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Romania's Covid-19 situation a 'catastrophe', Russian death toll rises

October 08, 2021
Medical personnel give assistance to a Covid-19 patient inside the mobile intensive care unit of the Pneumophysiology Institute in Bucharest.
Medical personnel give assistance to a Covid-19 patient inside the mobile intensive care unit of the Pneumophysiology Institute in Bucharest.

BUCHAREST — COVID-19 cases continue to surge in some European countries while governments work to extend vaccination campaigns to prevent more deaths due to the virus.

Romania's president said the situation was now "a catastrophe" while Latvia entered a new state of emergency to encourage vaccination. Deaths due to COVID-19 in Russia, meanwhile, have been increasing.

Romania reported on Wednesday a record of 330 COVID-19 deaths in 24 hours and 15,000 new infections, its highest number since the beginning of the pandemic.

The vast majority were unvaccinated patients or people who, despite being vaccinated, were older and had preexisting conditions and there were no intensive care beds available on Tuesday.

Romania has the EU's second-lowest vaccination rate.

"I received today's data on the pandemic. We have almost 15,000 cases. Unfortunately, we have over 330 deaths today. It's a catastrophe," said President Klaus Iohannis.

Several restrictions are currently in force in Bucharest, as authorities try to limit the spread of the virus.

Wearing a mask is mandatory in crowded public spaces such as markets, fairs, public transport stations, commercial areas, and the workplace, according to a decision of the capital's Committee for Emergency Situations.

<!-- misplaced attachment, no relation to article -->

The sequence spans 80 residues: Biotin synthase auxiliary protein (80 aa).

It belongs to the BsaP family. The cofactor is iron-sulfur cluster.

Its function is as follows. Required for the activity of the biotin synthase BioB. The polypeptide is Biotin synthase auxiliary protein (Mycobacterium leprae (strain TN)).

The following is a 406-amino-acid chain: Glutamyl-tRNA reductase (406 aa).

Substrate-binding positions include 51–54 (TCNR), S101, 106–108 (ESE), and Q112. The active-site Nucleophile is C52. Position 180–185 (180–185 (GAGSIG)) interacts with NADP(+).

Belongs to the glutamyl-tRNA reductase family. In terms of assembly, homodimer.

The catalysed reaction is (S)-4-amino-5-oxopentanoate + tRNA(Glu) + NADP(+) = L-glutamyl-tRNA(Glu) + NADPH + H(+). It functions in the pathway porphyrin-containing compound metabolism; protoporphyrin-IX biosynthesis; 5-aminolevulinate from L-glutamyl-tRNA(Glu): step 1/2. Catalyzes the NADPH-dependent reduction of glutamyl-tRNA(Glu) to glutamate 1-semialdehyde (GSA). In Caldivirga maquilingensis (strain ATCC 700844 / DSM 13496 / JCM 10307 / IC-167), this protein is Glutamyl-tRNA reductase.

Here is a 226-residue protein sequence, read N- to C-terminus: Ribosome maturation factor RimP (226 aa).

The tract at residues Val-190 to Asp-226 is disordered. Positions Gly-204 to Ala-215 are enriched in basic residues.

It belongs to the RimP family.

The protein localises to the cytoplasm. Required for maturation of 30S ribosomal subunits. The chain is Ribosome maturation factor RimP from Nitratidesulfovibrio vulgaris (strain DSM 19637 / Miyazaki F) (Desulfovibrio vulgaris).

A curfew is also in place between 6.00 pm and 5.00 am, but only for unvaccinated people. Cinemas, restaurants, and private events such as baptisms or weddings can be organised at half capacity, but only for those who are fully vaccinated or who have recovered from infection.

Latvia will declare a state of emergency for three months over the COVID-19 situation.

Prime Minister Krišjānis Kariņš said the measure is to increase the vaccination coverage much more rapidly.

The country has recorded more than 1,000 daily cases since the beginning of the month.

"The fight against COVID-19 will not be over until the vaccination coverage reaches 90 per cent in risk groups, including among seniors, and 70-75 oer cent in the whole society," said Kariņš.

The move also means routine healthcare is delayed for more people.

In Russia, the situation remains serious, with the country registering over 27,000 new confirmed coronavirus infections over the past 24 hours, its highest daily number since December 31 last year.

There were also 924 deaths recorded in the same period, a similar figure to the day before.

Active cases are now above 683,000, according to the latest official data.

Finland joined Sweden and Denmark in pausing the use of Moderna’s COVID-19 vaccine for younger men due to reports of a rare cardiovascular side effect and after a recommendation by the country's Institute for Health and Welfare (THL).

Denmark announced the move on Wednesday but has since backtracked, saying on Friday that it was still administering Moderna to under 18s and that the ban was a miscommunication.

THL said that younger men who received the vaccine had a slightly higher chance of developing myocarditis, an inflammation of the heart muscle.

Mika Salminen, director of the Finnish health institute, said Finland would instead give Pfizer’s vaccine to men born after 1991.

"A Nordic study involving Finland, Sweden, Norway, and Denmark found that men under the age of 30 who received Moderna Spikevax had a slightly higher risk than others of developing myocarditis," he said. — Euronews


October 08, 2021
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